The excitement in Northwest D.C. was palpable on the morning of Oct. 4, as one of the oldest Torah scrolls in our nation’s capital returned home. The Torah was paraded from D.C.’s Adas Israel Congregation to the new Lillian and Albert Small Capital Jewish Museum (CJM), where it will remain on permanent loan.
The Torah, which is known as the “Gotthelf Torah,” returned to its original home inside the CJM, which houses a restored part of Adas Israel’s first permanent synagogue building that was dedicated in 1876, with President Ulysses S. Grant in attendance.
The move of the Gotthelf Torah, which was gifted to Adas Israel in 1876 by Nathaniel Gotthelf, the congregation’s second president, comes after 147 years of the scroll being used by Adas Israel.
“We just thought that’s where it belongs. Reunited with the first purpose-built synagogue that was established [in D.C.],” said Ricki Gerger, a CJM and Adas Israel board member who played a pivotal role in organizing the ceremony.
A large group assembled outside the site of the original Adas Israel building on a cool, sunny, fall day, and began their march at 9:00 a.m. toward the Capital Jewish Museum.
The group was buoyed by a celebratory mood as the parade got underway and participants began clapping loudly as a Klezmer band filled the air with music in the middle of the procession. The Torah scroll led the way as it was carried under a Huppah, a Jewish wedding canopy.
A police escort flanked the group while they marched, providing traffic control and safety measures as the parade made its way to the location of Sixth & I Synagogue, the Torah scroll’s third home. Adas Israel Rabbis Lauren Holtzblatt and Aaron Alexander used the stop as an opportunity to share the history of the building and its importance in the story of the D.C. Jewish community.
“After we acquired this Torah in 1876, Adas Israel began to grow. And by the early 20th century, the community could no longer fit in the building we will end at today. High Holiday services were so packed that Adas Israel congregants were going to other synagogues to find places to pray,” Rabbi Alexander said to the crowd. “So, in 1906, the cornerstone was laid for this building at Sixth & I, and in 1908, Adas Israel moved.”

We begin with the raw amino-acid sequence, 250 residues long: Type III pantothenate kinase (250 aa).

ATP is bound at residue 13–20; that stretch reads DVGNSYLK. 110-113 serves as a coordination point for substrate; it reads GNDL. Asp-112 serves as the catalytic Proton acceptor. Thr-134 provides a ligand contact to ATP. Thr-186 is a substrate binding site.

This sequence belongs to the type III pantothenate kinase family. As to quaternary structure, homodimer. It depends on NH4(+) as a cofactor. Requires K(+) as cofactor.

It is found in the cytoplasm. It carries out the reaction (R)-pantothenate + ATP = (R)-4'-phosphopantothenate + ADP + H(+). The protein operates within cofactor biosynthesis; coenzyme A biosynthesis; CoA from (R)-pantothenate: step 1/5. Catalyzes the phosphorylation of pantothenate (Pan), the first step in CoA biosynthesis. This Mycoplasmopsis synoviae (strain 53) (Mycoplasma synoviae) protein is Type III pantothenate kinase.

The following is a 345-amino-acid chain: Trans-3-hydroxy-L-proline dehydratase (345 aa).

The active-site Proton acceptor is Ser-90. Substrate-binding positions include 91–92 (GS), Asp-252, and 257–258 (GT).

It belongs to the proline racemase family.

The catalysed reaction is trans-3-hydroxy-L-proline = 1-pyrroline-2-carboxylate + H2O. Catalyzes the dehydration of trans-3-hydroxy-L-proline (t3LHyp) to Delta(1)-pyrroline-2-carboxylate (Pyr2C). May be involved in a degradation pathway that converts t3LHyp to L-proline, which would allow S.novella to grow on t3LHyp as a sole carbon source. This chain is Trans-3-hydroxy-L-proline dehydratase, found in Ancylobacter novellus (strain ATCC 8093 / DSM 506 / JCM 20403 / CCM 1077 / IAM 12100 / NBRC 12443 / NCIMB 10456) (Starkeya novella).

The parade continued through the streets, catching the attention of D.C. residents and prompting some impromptu dancing by spectators as they enjoyed the upbeat music played by the Klezmer band.
Eventually, the procession arrived at CJM and slowly filed inside, preparing for the ceremony of welcoming the Torah.
The rabbis provided additional historical notes about the Torah before ceding way to the ceremony. The audience stood from their seats and sang a prayer as the Torah was handed over to CJM President Esther Safran by Adas Israel President Beth Heifetz. Additionally, in keeping with the festive tone of the event, Senior Cantor Susan R.A. Bortnick of Washington Hebrew Congregation, which is the first Jewish congregation in Washington, D.C., played the guitar during the program and sang together with Cantor Ariane Brown of Adas Israel.
Safran then took the stage and thanked Adas Israel for the opportunity to host the scroll, saying that it was being returned to “what was the heart of Jewish Washington.”
She spoke of the neighboring streets in Northwest D.C. that used to be filled with Jewish stores, with Jewish families often sleeping on the second story above their businesses.
A major theme of the ceremony was the return of a significant religious item to the core of the historic D.C. Jewish community and the unity it could engender.
The Gotthelf Torah serves as an important representation of the burgeoning D.C. Jewish community and a means through which the community can preserve its strong legacy by making this historic religious item available for public use and knowledge.
“The fact is, we’re a community coming together, back to our home. This is where we started, we’re now one of the largest Jewish communities in the country,” Safran said. “It’s telling the story of Jewish Washington.”
Putting the Gotthelf Torah on public display will also invite conversation and greater thinking about the Jewish community, its evolution and the long-standing roots it has in D.C., according to Rabbi Holtzblatt.
“With an object like that, a lot comes from it. The idea that Torahs were not available then, that we lent Torahs between communities, where they were written,” Holtzblatt said. “It gives back to the larger Jewish community and allows it to be an object that opens up conversation.”
Those conversations have already begun. Nechama Liss-Levinson, an Adas Israel board member who attended the ceremony, said that she was moved by what she saw and reflected on the impact of such an item.
“It’s extraordinary in this time of soundbites on Facebook or the news to have something that’s lasted over 150 years that’s been so lovingly cared for and studied, and not just as a short soundbite,” Liss-Levinson said.
The Gotthelf Torah is now on display at the Capital Jewish Museum.